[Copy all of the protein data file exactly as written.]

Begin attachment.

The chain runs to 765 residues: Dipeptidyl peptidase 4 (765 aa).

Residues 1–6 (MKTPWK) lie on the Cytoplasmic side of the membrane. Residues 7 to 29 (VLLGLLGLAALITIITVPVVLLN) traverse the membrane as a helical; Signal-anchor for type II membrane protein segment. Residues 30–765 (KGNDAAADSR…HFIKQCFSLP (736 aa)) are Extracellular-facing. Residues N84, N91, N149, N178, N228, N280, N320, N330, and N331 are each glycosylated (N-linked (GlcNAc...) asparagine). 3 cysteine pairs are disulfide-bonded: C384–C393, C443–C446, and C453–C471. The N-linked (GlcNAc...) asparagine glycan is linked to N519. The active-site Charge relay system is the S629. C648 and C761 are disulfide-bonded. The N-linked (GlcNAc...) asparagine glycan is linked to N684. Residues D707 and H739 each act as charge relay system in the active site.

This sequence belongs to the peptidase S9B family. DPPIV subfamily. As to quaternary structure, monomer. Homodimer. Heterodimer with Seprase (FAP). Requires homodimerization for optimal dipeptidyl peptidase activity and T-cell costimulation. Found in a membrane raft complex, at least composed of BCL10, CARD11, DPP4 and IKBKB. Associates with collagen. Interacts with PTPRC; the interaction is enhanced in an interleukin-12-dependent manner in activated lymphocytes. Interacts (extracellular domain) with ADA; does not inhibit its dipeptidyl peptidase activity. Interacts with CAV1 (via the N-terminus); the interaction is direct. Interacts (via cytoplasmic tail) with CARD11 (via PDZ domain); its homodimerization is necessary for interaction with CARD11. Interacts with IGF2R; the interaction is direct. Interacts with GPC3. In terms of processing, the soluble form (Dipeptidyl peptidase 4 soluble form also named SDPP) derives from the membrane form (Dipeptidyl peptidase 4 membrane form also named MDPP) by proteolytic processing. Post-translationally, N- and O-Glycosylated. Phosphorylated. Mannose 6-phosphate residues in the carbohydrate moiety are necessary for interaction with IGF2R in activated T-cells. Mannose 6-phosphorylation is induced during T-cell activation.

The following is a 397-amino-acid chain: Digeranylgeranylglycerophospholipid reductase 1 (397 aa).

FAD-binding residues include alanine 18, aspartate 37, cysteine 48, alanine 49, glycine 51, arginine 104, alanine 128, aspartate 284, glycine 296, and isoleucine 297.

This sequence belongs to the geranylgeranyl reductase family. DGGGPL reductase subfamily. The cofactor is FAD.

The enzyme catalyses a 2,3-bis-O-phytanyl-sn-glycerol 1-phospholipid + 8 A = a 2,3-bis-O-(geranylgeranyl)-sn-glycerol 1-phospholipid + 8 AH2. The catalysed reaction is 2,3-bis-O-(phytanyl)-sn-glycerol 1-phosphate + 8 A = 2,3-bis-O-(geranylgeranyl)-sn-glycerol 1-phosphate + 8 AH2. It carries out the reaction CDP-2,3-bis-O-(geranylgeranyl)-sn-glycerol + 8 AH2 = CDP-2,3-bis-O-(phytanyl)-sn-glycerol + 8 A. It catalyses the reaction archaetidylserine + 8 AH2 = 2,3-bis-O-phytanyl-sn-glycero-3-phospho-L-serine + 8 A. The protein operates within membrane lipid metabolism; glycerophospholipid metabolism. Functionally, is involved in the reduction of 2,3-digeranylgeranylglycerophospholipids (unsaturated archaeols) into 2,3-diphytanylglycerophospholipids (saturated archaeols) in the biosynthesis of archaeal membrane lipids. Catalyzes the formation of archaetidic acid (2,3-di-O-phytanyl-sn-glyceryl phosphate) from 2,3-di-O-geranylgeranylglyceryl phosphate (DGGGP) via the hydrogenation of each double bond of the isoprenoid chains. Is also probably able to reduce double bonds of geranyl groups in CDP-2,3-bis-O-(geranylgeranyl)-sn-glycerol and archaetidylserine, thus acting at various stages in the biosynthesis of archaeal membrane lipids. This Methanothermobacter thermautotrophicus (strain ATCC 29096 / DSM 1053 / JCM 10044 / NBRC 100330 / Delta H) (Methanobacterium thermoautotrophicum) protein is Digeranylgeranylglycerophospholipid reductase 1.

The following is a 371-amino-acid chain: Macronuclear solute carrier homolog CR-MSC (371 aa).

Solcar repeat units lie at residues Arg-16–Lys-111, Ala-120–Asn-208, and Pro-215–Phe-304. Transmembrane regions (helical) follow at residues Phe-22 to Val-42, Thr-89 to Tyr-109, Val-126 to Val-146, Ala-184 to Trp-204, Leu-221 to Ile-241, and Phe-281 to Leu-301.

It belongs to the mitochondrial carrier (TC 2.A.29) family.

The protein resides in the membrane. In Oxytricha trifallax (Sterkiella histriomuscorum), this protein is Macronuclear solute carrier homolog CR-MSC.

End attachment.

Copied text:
The chain runs to 765 residues: Dipeptidyl peptidase 4 (765 aa).

Residues 1–6 (MKTPWK) lie on the Cytoplasmic side of the membrane. Residues 7 to 29 (VLLGLLGLAALITIITVPVVLLN) traverse the membrane as a helical; Signal-anchor for type II membrane protein segment. Residues 30–765 (KGNDAAADSR…HFIKQCFSLP (736 aa)) are Extracellular-facing. Residues N84, N91, N149, N178, N228, N280, N320, N330, and N331 are each glycosylated (N-linked (GlcNAc...) asparagine). 3 cysteine pairs are disulfide-bonded: C384–C393, C443–C446, and C453–C471. The N-linked (GlcNAc...) asparagine glycan is linked to N519. The active-site Charge relay system is the S629. C648 and C761 are disulfide-bonded. The N-linked (GlcNAc...) asparagine glycan is linked to N684. Residues D707 and H739 each act as charge relay system in the active site.

This sequence belongs to the peptidase S9B family. DPPIV subfamily. As to quaternary structure, monomer. Homodimer. Heterodimer with Seprase (FAP). Requires homodimerization for optimal dipeptidyl peptidase activity and T-cell costimulation. Found in a membrane raft complex, at least composed of BCL10, CARD11, DPP4 and IKBKB. Associates with collagen. Interacts with PTPRC; the interaction is enhanced in an interleukin-12-dependent manner in activated lymphocytes. Interacts (extracellular domain) with ADA; does not inhibit its dipeptidyl peptidase activity. Interacts with CAV1 (via the N-terminus); the interaction is direct. Interacts (via cytoplasmic tail) with CARD11 (via PDZ domain); its homodimerization is necessary for interaction with CARD11. Interacts with IGF2R; the interaction is direct. Interacts with GPC3. In terms of processing, the soluble form (Dipeptidyl peptidase 4 soluble form also named SDPP) derives from the membrane form (Dipeptidyl peptidase 4 membrane form also named MDPP) by proteolytic processing. Post-translationally, N- and O-Glycosylated. Phosphorylated. Mannose 6-phosphate residues in the carbohydrate moiety are necessary for interaction with IGF2R in activated T-cells. Mannose 6-phosphorylation is induced during T-cell activation.

The following is a 397-amino-acid chain: Digeranylgeranylglycerophospholipid reductase 1 (397 aa).

FAD-binding residues include alanine 18, aspartate 37, cysteine 48, alanine 49, glycine 51, arginine 104, alanine 128, aspartate 284, glycine 296, and isoleucine 297.

This sequence belongs to the geranylgeranyl reductase family. DGGGPL reductase subfamily. The cofactor is FAD.

The enzyme catalyses a 2,3-bis-O-phytanyl-sn-glycerol 1-phospholipid + 8 A = a 2,3-bis-O-(geranylgeranyl)-sn-glycerol 1-phospholipid + 8 AH2. The catalysed reaction is 2,3-bis-O-(phytanyl)-sn-glycerol 1-phosphate + 8 A = 2,3-bis-O-(geranylgeranyl)-sn-glycerol 1-phosphate + 8 AH2. It carries out the reaction CDP-2,3-bis-O-(geranylgeranyl)-sn-glycerol + 8 AH2 = CDP-2,3-bis-O-(phytanyl)-sn-glycerol + 8 A. It catalyses the reaction archaetidylserine + 8 AH2 = 2,3-bis-O-phytanyl-sn-glycero-3-phospho-L-serine + 8 A. The protein operates within membrane lipid metabolism; glycerophospholipid metabolism. Functionally, is involved in the reduction of 2,3-digeranylgeranylglycerophospholipids (unsaturated archaeols) into 2,3-diphytanylglycerophospholipids (saturated archaeols) in the biosynthesis of archaeal membrane lipids. Catalyzes the formation of archaetidic acid (2,3-di-O-phytanyl-sn-glyceryl phosphate) from 2,3-di-O-geranylgeranylglyceryl phosphate (DGGGP) via the hydrogenation of each double bond of the isoprenoid chains. Is also probably able to reduce double bonds of geranyl groups in CDP-2,3-bis-O-(geranylgeranyl)-sn-glycerol and archaetidylserine, thus acting at various stages in the biosynthesis of archaeal membrane lipids. This Methanothermobacter thermautotrophicus (strain ATCC 29096 / DSM 1053 / JCM 10044 / NBRC 100330 / Delta H) (Methanobacterium thermoautotrophicum) protein is Digeranylgeranylglycerophospholipid reductase 1.

The following is a 371-amino-acid chain: Macronuclear solute carrier homolog CR-MSC (371 aa).

Solcar repeat units lie at residues Arg-16–Lys-111, Ala-120–Asn-208, and Pro-215–Phe-304. Transmembrane regions (helical) follow at residues Phe-22 to Val-42, Thr-89 to Tyr-109, Val-126 to Val-146, Ala-184 to Trp-204, Leu-221 to Ile-241, and Phe-281 to Leu-301.

It belongs to the mitochondrial carrier (TC 2.A.29) family.

The protein resides in the membrane. In Oxytricha trifallax (Sterkiella histriomuscorum), this protein is Macronuclear solute carrier homolog CR-MSC.